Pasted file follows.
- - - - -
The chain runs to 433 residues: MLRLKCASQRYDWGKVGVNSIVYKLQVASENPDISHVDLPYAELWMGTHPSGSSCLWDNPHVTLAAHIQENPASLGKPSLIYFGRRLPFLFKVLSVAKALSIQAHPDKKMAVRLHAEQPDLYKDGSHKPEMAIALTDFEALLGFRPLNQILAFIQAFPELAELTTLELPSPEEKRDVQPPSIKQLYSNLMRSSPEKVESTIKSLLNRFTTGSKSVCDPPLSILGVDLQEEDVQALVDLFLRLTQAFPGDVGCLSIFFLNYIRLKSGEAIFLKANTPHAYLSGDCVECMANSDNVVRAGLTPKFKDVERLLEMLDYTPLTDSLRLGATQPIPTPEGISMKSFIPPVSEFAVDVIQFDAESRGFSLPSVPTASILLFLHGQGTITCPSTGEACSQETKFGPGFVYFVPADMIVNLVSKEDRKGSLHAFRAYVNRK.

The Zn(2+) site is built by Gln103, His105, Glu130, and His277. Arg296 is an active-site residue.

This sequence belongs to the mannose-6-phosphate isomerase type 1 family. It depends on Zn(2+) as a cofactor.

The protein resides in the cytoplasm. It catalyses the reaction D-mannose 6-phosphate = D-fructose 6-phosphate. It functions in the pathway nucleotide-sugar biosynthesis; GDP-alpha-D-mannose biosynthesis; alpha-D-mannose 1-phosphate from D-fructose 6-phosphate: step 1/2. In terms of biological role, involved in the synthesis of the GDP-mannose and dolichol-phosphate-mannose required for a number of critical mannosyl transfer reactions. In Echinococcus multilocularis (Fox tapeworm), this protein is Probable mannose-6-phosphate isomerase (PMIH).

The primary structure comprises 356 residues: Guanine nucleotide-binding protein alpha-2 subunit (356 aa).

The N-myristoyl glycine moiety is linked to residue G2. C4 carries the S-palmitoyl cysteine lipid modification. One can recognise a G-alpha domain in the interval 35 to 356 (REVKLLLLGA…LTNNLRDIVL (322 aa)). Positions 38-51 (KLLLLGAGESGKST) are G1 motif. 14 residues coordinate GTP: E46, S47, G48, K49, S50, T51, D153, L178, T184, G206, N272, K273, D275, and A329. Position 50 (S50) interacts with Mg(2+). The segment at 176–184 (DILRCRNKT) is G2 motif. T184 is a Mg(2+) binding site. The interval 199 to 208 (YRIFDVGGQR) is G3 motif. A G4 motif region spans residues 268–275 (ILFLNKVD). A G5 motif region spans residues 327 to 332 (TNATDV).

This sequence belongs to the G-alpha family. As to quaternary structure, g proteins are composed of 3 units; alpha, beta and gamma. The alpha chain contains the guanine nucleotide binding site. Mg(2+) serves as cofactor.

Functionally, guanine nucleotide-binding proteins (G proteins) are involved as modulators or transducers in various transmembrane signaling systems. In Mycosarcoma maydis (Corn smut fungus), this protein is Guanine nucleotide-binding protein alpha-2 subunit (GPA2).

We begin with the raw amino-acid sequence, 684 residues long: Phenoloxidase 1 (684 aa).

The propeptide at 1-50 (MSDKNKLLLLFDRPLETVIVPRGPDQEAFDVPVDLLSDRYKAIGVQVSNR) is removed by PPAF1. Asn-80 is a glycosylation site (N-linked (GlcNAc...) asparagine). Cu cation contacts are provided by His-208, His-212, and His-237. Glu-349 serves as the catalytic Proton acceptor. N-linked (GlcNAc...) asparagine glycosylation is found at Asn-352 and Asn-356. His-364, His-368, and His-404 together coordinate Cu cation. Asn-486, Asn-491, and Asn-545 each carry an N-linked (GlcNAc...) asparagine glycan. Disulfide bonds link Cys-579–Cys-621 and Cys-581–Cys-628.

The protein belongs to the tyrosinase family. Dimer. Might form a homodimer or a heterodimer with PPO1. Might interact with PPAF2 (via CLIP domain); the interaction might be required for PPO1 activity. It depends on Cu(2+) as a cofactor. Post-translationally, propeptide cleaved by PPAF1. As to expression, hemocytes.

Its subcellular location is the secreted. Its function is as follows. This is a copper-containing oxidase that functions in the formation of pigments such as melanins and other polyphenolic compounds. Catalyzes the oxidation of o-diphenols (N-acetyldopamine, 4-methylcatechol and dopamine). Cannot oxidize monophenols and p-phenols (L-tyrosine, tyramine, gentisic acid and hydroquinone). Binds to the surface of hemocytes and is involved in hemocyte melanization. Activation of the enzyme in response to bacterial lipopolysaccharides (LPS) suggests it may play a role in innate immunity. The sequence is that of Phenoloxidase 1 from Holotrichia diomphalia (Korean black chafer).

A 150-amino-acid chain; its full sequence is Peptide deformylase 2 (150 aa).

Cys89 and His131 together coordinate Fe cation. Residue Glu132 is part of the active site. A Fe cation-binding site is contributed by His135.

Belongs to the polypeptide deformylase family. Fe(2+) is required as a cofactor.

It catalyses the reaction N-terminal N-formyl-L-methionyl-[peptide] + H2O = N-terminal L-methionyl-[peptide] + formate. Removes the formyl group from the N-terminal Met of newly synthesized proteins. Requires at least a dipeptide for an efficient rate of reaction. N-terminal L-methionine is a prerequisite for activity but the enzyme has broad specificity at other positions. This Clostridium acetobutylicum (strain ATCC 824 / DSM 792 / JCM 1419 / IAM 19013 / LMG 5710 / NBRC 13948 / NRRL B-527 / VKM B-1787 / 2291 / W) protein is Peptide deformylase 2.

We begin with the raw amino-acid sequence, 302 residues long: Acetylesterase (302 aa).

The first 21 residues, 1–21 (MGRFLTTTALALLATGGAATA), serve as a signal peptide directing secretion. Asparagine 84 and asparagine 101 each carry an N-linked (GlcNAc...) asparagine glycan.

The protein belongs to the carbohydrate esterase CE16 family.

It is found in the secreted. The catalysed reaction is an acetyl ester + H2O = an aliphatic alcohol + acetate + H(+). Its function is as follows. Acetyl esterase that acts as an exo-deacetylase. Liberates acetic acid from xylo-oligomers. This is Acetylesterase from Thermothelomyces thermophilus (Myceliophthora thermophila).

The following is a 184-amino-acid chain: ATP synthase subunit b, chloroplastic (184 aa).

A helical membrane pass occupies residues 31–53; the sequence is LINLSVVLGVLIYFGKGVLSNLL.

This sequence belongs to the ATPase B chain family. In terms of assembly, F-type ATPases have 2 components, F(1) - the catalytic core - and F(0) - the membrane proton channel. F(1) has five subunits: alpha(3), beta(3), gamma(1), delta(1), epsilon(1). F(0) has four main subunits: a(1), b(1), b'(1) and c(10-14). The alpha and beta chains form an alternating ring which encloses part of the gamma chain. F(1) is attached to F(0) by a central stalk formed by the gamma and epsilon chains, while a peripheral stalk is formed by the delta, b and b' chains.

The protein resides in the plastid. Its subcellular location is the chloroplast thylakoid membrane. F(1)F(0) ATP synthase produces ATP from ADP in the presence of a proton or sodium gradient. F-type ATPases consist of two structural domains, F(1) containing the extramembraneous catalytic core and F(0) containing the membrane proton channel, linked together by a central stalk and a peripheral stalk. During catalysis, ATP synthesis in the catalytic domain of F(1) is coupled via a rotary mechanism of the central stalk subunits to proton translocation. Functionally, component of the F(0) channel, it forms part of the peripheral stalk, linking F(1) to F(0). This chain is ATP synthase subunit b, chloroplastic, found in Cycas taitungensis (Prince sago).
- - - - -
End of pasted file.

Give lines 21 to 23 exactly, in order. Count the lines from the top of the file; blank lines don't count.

The following is a 184-amino-acid chain: ATP synthase subunit b, chloroplastic (184 aa).

A helical membrane pass occupies residues 31–53; the sequence is LINLSVVLGVLIYFGKGVLSNLL.

This sequence belongs to the ATPase B chain family. In terms of assembly, F-type ATPases have 2 components, F(1) - the catalytic core - and F(0) - the membrane proton channel. F(1) has five subunits: alpha(3), beta(3), gamma(1), delta(1), epsilon(1). F(0) has four main subunits: a(1), b(1), b'(1) and c(10-14). The alpha and beta chains form an alternating ring which encloses part of the gamma chain. F(1) is attached to F(0) by a central stalk formed by the gamma and epsilon chains, while a peripheral stalk is formed by the delta, b and b' chains.